So, brothers and sisters, in this long eternal quest to be more like our Savior, may we try to be ‘perfect’ men and women in at least this one way now—by offending not in word, or more positively put, by speaking with a new tongue, the tongue of angels. Our words, like our deeds, should be filled with faith and hope and charity, the three great Christian imperatives so desperately needed in the world today. With such words, spoken under the influence of the Spirit, tears can be dried, hearts can be healed, lives can be elevated, hope can return, confidence can prevail.”
–Jeffrey R. Holland, “The Tongue of Angels,” Ensign, May 2007


  Have you ever wanted a list of all the Christian values we want our youth to understand and live by in a format that was clear, concise, direct, and short enough to finish in 30 minutes? In our church we have a pamphlet that is worth its weight in gold. It covers 19 topics from dating to honesty to work and self-reliance. You can check it out here.

Before I gave this 24 hour challenge to a class of teenagers, I would ask, “What is the very first thing listed in the For the Strength of Youth Pamphlet about language?” They answered in unison, “Don’t swear!” It always surprised them to learn that’s NOT the first thing it says. It doesn’t even come up until the second paragraph!

How you speak says much about who you are. Clean and intelligent language is evidence of a bright and wholesome mind. Use language that uplifts, encourages, and compliments others. Do not insult others or put them down, even in joking. Speak kindly and positively about others so you can fulfill the Lord’s commandments to love one another. When you use good language, you invite the Spirit to be with you.
Always use the names of God and Jesus Christ with reverence and respect. Misuisng their names is a sin…

I love the first sentence: How you speak says much about who you are. People should be able to tell, just by how we talk, that we are Christian. Like James directs, let’s not have the same tongues that praise God, demean and criticize His other children.

The 24 Hour Challenge is simple: for 24 hours you may not say anything negative to anyone including yourself! This includes your tone. You may not criticize, gossip, yell, be sarcastic, make fun of someone (even in joking), or do anything like unto it. If you catch yourself saying something negative or saying it with an unkind tone, you must start the 24 hours over again. If you THINK something negative about someone, you do not have to start over as long as you push that thought aside. If you dwell on it for a long period of time, you must start over. One other rule if you are doing this challenge with other people: you may not tell somebody else they need to start over otherwise YOU have to start over. The only person who decides whether she has to start over is herself (This idea comes from John L. Lund, a marriage counselor).

The motto for the next 24 hours is “If you can’t say something nice, don’t say anything at all!” You can even watch the clip of the movie Bambi where Thumper is reminded of this important lesson (especially if you are doing this challenge with young children – it is helpful to have a visual for them). We have a code word at my house: “Thumper.” If my kids ever say something unkind, I simply say “Thumper” and they know what I mean. That way I don’t have to lecture them (especially in front of other people at the store, at their friend’s house, at church, etc).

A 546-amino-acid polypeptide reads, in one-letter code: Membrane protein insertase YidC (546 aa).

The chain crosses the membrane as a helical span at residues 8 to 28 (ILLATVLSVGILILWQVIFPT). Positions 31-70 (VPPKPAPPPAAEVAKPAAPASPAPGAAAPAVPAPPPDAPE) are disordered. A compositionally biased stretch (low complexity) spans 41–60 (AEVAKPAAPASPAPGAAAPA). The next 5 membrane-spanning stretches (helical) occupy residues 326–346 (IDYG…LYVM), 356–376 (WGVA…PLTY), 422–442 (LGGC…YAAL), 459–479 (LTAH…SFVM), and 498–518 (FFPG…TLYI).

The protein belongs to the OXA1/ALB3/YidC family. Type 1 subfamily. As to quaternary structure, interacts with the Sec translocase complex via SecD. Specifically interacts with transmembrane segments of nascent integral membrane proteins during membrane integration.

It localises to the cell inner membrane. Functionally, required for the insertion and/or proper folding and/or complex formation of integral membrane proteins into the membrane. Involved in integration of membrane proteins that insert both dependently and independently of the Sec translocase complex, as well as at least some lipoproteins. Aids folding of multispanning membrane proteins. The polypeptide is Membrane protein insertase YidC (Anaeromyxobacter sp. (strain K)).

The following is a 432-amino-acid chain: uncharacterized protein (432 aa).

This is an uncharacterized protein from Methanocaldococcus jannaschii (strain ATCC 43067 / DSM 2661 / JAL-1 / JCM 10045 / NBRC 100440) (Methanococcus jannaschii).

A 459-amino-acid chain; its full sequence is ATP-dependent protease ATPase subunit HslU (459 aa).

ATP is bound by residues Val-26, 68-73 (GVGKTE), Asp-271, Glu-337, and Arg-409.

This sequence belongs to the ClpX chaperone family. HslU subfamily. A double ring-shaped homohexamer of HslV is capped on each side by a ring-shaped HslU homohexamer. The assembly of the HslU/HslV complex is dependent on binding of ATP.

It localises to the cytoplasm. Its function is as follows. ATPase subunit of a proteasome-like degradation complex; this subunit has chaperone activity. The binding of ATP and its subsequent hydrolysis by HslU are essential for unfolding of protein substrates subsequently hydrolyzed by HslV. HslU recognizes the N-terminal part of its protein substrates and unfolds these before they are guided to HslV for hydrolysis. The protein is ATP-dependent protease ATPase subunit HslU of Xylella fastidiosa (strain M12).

When I did this challenge with some teenagers, the results were amazing. Sometimes it took my teenagers a week or two to complete it, but eventually everyone came back with eye-opening outcomes. They said, “Wow, I never realized how negative I was…” or “I didn’t notice how much I gossiped” or “I used to be so mean to my mom….”

I’ll never forget one young woman’s report. When I issued the challenge,she immediately protested. The first words out of her mouth were, “If you knew my brother, you’d know this will be impossible. He always….” I finally convinced her to try it out and I was eager to see what happened. To her credit, this stalwart young woman resolved to be kind no matter what her brother did. And her brother tested her to her max! At some point he figured out she wasn’t going to argue with him so he pushed her even harder to see if he could get her to! A lot of the time she just had to bite her tongue and not say anything! Change didn’t happen overnight, but slowly, her brother started reciprocating. When she was finally able to complete the challenge, she came back, tears in her eyes and said, “I always thought my brother was the problem, but as soon as I changed MY behavior, I realized that a lot of the fighting between us was because of me. My brother and I have actually started hanging out together and having a great time. I never knew that my brother could be my best friend.”

This challenge really helped these teenagers focus on what was coming out of their mouths! And that is an important step to conquering our thoughts:

“Check Your Words-If you first gain power to check your words, you will then begin to have power to check your judgment, and at length actually gain power to check your thoughts and reflections.”
–Brigham Young, in Journal of Discourses, 6:98

Anger can sour a relationship quickly. Learning to control our words (and our tone) is a very important step in learning to deal with angry emotions.

“Anger doesn’t solve anything. It builds nothing, but it can destroy everything….To be angry is to yield to the influence of Satan. No one can MAKE us angry. It is our choice. If we desire to have a proper spirit with us at all times, we must choose to refrain from becoming angry. I testify that such is possible.”
–Thomas S. Monson, “School thy feelings, O my brother,” Ensign, Nov. 2009

Originally posted on January 17, 2013 at Raising Temporally, Spiritually Self-reliant Kids